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Santa dancer falls 20 feet at Beverly Center

November 29, 2009 12:00:00 AM PST
One of Santa's candy cane girls slipped and fell three stories during her dance routine, and it was all caught on tape.The 26-year-old female dancer broke her wrist and pelvis. She fell during the second of five planned shows at the Beverly Center Saturday night. The remaining shows were cancelled, and shows have also been cancelled for Sunday night.

The accident happened when the aerialist was hanging upside down from a giant metal hoop and she slipped. She fell about 18 to 22 feet and landed on a video projection cube. The performers do not have nets to break a fall nor do they wear harnesses.

The woman was taken to Cedars-Sinai Medical Center right across the street for treatment. The mall was crowded with shoppers the day after Black Friday, and Marta Correll was sitting at the Wave Restaurant, and that's when she started shooting video of the show on her cell phone camera to show her husband back home in Santa Cruz.

Correll says all of a sudden, she saw the woman fall and heard a thud when the woman landed.

"Everybody just gasped and then it was quiet. The only people who ran up to her were security guards. Everyone just stood there in disbelief and just looked at each other and everyone was just shocked," described Correll.

Correll added that when they did carry the performer out, she appeared to be okay and everybody started cheering.

The candy cane girls perform an aerial act with Hunky Santa, and this is the second year that the Beverly Center has featured aerial performers for the annual holiday show. There were no falls last year.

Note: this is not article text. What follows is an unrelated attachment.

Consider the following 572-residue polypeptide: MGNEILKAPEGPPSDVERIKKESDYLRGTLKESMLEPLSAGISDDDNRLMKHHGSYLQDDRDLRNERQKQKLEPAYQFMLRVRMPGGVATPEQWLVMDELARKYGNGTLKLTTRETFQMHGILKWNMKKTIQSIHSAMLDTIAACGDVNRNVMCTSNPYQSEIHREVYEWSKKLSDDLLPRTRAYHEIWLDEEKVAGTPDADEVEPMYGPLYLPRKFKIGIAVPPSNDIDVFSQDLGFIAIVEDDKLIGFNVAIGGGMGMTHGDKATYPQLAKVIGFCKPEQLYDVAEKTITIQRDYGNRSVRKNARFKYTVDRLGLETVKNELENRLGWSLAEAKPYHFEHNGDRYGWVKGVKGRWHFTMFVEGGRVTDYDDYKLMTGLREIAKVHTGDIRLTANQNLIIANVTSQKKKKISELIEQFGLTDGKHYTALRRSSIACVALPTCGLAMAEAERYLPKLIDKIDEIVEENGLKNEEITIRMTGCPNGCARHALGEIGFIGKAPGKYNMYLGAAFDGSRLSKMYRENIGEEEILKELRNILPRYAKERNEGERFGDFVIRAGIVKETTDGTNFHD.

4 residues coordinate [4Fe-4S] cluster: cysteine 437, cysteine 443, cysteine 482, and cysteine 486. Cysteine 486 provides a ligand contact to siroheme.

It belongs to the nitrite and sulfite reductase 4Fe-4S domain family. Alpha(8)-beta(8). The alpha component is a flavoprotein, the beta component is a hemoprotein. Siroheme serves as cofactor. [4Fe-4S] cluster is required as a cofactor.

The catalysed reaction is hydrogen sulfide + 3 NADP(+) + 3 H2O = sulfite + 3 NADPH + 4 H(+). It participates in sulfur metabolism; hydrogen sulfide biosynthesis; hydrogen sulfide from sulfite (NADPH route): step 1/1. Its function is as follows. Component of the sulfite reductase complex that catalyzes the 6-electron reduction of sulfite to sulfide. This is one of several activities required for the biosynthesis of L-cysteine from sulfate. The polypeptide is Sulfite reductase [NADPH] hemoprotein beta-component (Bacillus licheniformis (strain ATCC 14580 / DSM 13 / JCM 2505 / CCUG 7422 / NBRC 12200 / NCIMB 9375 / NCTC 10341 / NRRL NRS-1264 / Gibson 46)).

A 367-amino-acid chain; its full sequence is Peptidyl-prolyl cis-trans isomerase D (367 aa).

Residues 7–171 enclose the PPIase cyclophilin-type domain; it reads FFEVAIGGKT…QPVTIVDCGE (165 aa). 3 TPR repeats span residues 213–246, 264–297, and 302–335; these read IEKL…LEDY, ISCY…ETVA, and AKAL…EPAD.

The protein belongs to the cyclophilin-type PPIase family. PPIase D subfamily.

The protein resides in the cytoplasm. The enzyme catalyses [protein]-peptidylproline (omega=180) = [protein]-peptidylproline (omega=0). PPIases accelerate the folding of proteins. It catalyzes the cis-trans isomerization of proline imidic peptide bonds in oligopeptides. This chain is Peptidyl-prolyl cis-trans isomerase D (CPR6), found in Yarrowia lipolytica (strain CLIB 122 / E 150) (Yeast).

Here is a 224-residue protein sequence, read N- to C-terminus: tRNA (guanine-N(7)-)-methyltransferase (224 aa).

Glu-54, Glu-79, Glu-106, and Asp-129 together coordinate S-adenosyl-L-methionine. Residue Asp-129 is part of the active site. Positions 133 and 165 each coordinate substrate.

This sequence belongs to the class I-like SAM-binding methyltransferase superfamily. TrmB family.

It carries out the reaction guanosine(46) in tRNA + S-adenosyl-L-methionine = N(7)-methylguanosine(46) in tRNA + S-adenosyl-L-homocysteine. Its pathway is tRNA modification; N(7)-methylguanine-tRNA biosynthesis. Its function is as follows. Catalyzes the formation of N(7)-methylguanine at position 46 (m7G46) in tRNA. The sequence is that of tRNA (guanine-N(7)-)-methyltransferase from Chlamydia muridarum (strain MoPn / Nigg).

"It seemed really dangerous, but I've also seen other performances that didn't have nets either, so I thought they knew what they're doing," said Correll.

Hollywood Aerial Acts puts on the show, and the Beverly Center says that the company provides world-class talent for productions around the world.

The director of the show, Ray Pierce, said the young dancer has worked for him for several years, and that she is disappointed that she won't be able to perform for now.

"She slipped out of a move, and we don't know why or how, but it's an accident, and it happened. She slipped out and held on with her hands, then slowly popped her hands off of there. So she let go and dropped in what we can only describe as a text book fashion," described Pierce.

Pierce added that the dancer landed on a set piece feet-first and then rolled.

"Not only is she doing great, she's funny as can be about everything. She says, 'I think everybody else is more concerned than I am,' because she's having fun any everything and the only thing making her mad is that she's missing the show," said Pierce.

The rest of the dancers will rehearse this week with safety lines, but Pierce says that it's up to the performers if they use them or not, because some find that the safety lines hamper their routine and they'd prefer not to use them.

"Safety cords that are attached to your belt or something are very, very good for static apparatus or apparatus that doesn't swivel, but anytime it spins, the cord can actually entangle and be more dangerous if it gets wrapped around your wrist or around your neck or if its loose, it can actually be more dangerous," explained Pierce.

Some safety measures might be put in place to put the public at ease.

Performances will resume Friday at 5 p.m.


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